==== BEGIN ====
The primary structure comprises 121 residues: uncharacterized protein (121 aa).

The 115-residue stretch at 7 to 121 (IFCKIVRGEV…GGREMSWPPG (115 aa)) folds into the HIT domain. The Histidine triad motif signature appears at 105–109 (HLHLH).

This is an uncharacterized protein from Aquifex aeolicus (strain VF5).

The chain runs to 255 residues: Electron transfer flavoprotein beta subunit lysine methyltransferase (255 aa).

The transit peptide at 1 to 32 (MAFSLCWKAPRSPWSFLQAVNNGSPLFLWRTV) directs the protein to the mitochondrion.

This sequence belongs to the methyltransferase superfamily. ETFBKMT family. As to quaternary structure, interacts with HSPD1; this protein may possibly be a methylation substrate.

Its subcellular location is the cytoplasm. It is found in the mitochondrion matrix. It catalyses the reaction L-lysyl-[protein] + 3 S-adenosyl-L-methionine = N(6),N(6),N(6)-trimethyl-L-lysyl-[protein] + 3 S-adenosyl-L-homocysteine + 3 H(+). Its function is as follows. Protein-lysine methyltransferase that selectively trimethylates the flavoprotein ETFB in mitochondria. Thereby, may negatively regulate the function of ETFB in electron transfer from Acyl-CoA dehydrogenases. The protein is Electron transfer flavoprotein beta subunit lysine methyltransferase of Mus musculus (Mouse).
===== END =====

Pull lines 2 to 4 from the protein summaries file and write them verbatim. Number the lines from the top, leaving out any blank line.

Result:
The 115-residue stretch at 7 to 121 (IFCKIVRGEV…GGREMSWPPG (115 aa)) folds into the HIT domain. The Histidine triad motif signature appears at 105–109 (HLHLH).

This is an uncharacterized protein from Aquifex aeolicus (strain VF5).

The chain runs to 255 residues: Electron transfer flavoprotein beta subunit lysine methyltransferase (255 aa).